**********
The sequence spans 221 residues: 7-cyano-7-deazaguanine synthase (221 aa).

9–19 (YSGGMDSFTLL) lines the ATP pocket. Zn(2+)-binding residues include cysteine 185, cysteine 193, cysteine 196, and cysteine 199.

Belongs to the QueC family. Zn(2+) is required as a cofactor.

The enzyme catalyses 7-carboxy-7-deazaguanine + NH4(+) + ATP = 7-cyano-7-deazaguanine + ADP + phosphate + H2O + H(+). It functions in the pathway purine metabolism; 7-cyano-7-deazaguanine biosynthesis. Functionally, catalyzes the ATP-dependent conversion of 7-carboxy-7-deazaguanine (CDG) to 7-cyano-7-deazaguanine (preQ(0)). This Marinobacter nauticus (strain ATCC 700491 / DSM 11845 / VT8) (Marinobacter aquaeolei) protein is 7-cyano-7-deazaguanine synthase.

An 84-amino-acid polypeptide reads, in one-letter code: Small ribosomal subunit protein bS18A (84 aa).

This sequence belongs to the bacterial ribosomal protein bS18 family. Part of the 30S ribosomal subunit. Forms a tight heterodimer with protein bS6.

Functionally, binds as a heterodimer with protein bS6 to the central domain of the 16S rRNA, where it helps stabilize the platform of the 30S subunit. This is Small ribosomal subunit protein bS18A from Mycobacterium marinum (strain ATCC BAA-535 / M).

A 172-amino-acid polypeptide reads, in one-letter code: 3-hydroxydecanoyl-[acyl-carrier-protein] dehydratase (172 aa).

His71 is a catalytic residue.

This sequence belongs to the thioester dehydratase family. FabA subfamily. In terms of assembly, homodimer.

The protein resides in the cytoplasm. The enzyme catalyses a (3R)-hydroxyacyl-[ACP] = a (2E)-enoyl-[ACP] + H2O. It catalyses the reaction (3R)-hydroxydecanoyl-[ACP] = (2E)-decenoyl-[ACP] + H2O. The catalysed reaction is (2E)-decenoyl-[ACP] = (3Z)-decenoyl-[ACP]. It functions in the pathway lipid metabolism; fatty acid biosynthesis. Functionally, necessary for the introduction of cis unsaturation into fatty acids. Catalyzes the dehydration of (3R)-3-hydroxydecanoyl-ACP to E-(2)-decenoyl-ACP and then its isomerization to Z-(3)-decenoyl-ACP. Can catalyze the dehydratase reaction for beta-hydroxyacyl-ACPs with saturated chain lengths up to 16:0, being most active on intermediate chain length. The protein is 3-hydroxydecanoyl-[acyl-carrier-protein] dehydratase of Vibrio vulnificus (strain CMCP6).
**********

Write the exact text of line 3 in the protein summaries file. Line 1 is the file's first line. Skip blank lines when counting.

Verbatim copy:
Belongs to the QueC family. Zn(2+) is required as a cofactor.